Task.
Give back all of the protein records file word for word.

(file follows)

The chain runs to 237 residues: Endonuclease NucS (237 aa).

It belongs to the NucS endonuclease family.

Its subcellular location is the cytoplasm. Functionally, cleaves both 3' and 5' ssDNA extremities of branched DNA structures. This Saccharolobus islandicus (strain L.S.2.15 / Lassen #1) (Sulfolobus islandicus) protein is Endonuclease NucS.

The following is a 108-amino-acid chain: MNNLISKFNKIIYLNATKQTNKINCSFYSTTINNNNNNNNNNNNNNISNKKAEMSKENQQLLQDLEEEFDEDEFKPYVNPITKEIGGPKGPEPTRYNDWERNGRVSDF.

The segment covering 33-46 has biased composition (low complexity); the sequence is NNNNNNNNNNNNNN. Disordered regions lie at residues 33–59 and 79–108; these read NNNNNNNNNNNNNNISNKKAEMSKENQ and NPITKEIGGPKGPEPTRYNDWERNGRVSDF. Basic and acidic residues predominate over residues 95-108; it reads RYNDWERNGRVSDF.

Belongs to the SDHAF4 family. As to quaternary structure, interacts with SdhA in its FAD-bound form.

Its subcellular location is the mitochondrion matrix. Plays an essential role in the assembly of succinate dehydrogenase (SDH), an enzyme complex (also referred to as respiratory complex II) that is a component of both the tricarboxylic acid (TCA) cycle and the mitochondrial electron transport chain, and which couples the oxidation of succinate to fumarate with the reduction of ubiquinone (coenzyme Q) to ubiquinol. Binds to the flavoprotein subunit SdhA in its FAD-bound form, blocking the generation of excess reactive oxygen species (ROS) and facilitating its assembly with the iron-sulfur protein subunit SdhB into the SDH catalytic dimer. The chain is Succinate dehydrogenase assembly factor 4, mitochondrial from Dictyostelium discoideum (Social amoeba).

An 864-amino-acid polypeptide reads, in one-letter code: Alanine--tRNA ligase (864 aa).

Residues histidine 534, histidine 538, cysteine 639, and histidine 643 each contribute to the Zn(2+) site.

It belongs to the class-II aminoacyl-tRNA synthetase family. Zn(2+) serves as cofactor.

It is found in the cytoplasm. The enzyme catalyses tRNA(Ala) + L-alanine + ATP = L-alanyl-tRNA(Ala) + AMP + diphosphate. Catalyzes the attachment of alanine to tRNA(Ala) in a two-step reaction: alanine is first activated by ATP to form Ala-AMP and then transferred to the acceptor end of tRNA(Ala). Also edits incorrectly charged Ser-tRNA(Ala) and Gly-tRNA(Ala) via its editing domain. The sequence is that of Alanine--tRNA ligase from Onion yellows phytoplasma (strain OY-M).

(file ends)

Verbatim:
The chain runs to 237 residues: Endonuclease NucS (237 aa).

It belongs to the NucS endonuclease family.

Its subcellular location is the cytoplasm. Functionally, cleaves both 3' and 5' ssDNA extremities of branched DNA structures. This Saccharolobus islandicus (strain L.S.2.15 / Lassen #1) (Sulfolobus islandicus) protein is Endonuclease NucS.

The following is a 108-amino-acid chain: MNNLISKFNKIIYLNATKQTNKINCSFYSTTINNNNNNNNNNNNNNISNKKAEMSKENQQLLQDLEEEFDEDEFKPYVNPITKEIGGPKGPEPTRYNDWERNGRVSDF.

The segment covering 33-46 has biased composition (low complexity); the sequence is NNNNNNNNNNNNNN. Disordered regions lie at residues 33–59 and 79–108; these read NNNNNNNNNNNNNNISNKKAEMSKENQ and NPITKEIGGPKGPEPTRYNDWERNGRVSDF. Basic and acidic residues predominate over residues 95-108; it reads RYNDWERNGRVSDF.

Belongs to the SDHAF4 family. As to quaternary structure, interacts with SdhA in its FAD-bound form.

Its subcellular location is the mitochondrion matrix. Plays an essential role in the assembly of succinate dehydrogenase (SDH), an enzyme complex (also referred to as respiratory complex II) that is a component of both the tricarboxylic acid (TCA) cycle and the mitochondrial electron transport chain, and which couples the oxidation of succinate to fumarate with the reduction of ubiquinone (coenzyme Q) to ubiquinol. Binds to the flavoprotein subunit SdhA in its FAD-bound form, blocking the generation of excess reactive oxygen species (ROS) and facilitating its assembly with the iron-sulfur protein subunit SdhB into the SDH catalytic dimer. The chain is Succinate dehydrogenase assembly factor 4, mitochondrial from Dictyostelium discoideum (Social amoeba).

An 864-amino-acid polypeptide reads, in one-letter code: Alanine--tRNA ligase (864 aa).

Residues histidine 534, histidine 538, cysteine 639, and histidine 643 each contribute to the Zn(2+) site.

It belongs to the class-II aminoacyl-tRNA synthetase family. Zn(2+) serves as cofactor.

It is found in the cytoplasm. The enzyme catalyses tRNA(Ala) + L-alanine + ATP = L-alanyl-tRNA(Ala) + AMP + diphosphate. Catalyzes the attachment of alanine to tRNA(Ala) in a two-step reaction: alanine is first activated by ATP to form Ala-AMP and then transferred to the acceptor end of tRNA(Ala). Also edits incorrectly charged Ser-tRNA(Ala) and Gly-tRNA(Ala) via its editing domain. The sequence is that of Alanine--tRNA ligase from Onion yellows phytoplasma (strain OY-M).